Mike Pence Faces Make-Or-Break Moment In Brief Presidential Campaign


OPINION: This article may contain commentary which reflects the author's opinion.

Former Vice President Mike Pence had high hopes when he decided earlier this summer to formally challenge his old boss, Donald Trump, for the 2024 GOP presidential nomination.

But now, just a few short months later, his campaign already appears to be facing a critical moment. With the first GOP candidate debate, hosted by Fox News in Milwaukee, Wis., roughly three weeks away, Pence has yet to qualify for it, Newsweek reported on Tuesday.

Although Pence has met the polling requirements to participate in the debates with approximately 4 percent support nationally, as per data compiled by FiveThirtyEight, he has yet to fulfill the requirement set by the Republican National Committee. The RNC requirement mandates 40,000 unique donors to his campaign since launching in early June, with at least 200 donors from 20 different states.

While some other candidates, such as North Dakota Governor Doug Burgum, biopharma executive Vivek Ramaswamy, and Miami Mayor Francis Suarez, have attempted to get closer to the debate stage by providing incentives to donors, like $20 gift cards and sweepstakes for a free year of college tuition, Pence has chosen not to follow the same approach.

He stated to the news website Semafor over the weekend that he would not resort to what he referred to as “gimmicks” to amplify his platform and make his voice heard, according to Newsweek.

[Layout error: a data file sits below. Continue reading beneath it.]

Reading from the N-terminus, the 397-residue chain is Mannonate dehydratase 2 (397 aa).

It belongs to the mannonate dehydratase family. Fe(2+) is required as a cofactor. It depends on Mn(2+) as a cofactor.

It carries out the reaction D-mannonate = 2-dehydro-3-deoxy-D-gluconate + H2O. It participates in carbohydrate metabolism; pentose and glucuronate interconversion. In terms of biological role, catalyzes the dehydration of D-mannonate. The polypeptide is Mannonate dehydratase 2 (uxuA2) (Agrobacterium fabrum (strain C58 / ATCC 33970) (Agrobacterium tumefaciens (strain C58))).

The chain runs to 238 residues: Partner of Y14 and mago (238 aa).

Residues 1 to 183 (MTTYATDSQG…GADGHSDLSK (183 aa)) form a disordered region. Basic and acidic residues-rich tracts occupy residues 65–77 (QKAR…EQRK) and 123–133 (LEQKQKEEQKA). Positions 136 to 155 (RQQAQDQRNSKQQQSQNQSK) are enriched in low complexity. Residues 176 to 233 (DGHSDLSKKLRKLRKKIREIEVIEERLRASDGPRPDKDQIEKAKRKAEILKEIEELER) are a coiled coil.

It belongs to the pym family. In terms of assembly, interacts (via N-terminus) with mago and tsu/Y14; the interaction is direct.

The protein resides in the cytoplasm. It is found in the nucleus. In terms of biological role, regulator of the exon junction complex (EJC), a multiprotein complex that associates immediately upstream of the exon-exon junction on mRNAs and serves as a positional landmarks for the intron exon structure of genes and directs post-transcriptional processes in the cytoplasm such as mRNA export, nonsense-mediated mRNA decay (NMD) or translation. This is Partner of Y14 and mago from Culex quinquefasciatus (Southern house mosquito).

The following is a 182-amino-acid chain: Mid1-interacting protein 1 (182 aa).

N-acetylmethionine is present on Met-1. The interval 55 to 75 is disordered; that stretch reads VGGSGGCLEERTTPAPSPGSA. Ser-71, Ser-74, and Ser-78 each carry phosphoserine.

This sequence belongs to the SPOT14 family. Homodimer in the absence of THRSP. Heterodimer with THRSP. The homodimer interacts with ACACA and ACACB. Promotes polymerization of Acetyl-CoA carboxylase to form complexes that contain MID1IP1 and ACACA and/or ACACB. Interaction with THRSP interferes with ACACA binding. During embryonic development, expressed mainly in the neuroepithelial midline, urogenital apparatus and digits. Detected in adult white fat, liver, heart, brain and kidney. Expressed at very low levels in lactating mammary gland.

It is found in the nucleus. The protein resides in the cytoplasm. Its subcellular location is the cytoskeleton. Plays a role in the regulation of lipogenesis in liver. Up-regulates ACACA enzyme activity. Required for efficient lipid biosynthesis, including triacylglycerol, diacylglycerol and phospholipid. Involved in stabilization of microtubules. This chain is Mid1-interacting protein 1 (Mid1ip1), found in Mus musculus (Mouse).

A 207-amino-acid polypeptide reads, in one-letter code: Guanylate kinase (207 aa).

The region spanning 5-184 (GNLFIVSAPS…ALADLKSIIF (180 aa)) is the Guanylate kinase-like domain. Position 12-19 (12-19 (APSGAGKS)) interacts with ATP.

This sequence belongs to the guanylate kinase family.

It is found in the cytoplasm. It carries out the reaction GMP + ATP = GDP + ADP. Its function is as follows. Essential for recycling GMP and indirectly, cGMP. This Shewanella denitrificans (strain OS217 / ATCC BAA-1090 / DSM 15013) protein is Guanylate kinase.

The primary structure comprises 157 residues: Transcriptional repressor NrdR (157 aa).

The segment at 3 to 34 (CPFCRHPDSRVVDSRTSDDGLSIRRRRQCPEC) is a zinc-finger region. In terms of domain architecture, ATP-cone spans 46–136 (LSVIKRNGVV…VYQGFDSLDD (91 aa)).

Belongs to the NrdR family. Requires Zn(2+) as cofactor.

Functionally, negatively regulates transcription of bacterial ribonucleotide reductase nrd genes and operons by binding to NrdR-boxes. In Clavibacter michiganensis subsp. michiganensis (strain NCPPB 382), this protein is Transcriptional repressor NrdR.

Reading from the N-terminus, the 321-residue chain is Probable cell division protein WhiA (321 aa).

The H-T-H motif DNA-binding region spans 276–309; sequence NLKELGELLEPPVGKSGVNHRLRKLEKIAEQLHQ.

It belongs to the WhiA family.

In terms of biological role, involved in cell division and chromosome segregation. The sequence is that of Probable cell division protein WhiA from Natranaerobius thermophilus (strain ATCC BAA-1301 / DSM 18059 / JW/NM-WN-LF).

“Yeah, we’re not doing kickbacks. We’re not doing gift cards. We’re not even giving out soccer tickets,” he told Semafor. “We’re just asking people for support, and it’s rolling in.”

But it’s not coming in fast enough. According to Pence himself, his campaign is not progressing rapidly enough to fulfill the current donor requirement before meeting the criteria for the RNC’s second debate, the specifics of which have not been disclosed to the public yet.

“I’m confident that we’ll meet the qualifications,” he told Semafor. “With the pace we’re going, I actually think we may meet the threshold to qualify for the second debate before we arrive at the first one.

“But, you know, I’m someone that just believes in going out and telling your story, and people around the country have been stepping up. I also recognize that other candidates had significantly more time than we’ve had. We announced on June 7, but we’re confident we’ll be there,” he added.


However, according to Newsweek:

Currently, available numbers suggest otherwise. According to campaign finance reports made public earlier this month, Pence’s campaign raised a paltry $1.2 million nationwide from individual donors during the second quarter of 2023, a number lower than that raised by longshot candidates like Burgum, Ramaswamy, and Donald Trump critic Chris Christie during the same period.

However, speaking to reporters over the weekend, Pence predicted the campaign was “maybe a couple of weeks away, based on the pace of things,” from reaching the threshold of 40,000 unique donors he needed to qualify for the debate stage.

In polls, Pence has struggled to gain momentum, even in evangelical strongholds like Iowa. This may be attributed to his public reluctance to criticize his former president, a foreign policy stance on Ukraine aid that is not aligned with a significant portion of Republican voters and a platform centered around supporting a nationwide abortion ban—a policy that has garnered limited support from voters outside the Republican base.

Last month, reports noted that, contrary to what he has said in recent days, Pence’s fundraising efforts were collapsing.

“Pence’s campaign and super political action committee (PAC) raised $3.85 million in the second quarter of this year, casting doubt on his debate eligibility,” The Daily Caller reported on Saturday.

According to a Pence advisor who spoke to Politico on Friday, $1.1 million was raised through his campaign directly, while an additional $2.6 million was generated via his super PAC. Pence declared his candidacy on June 7.

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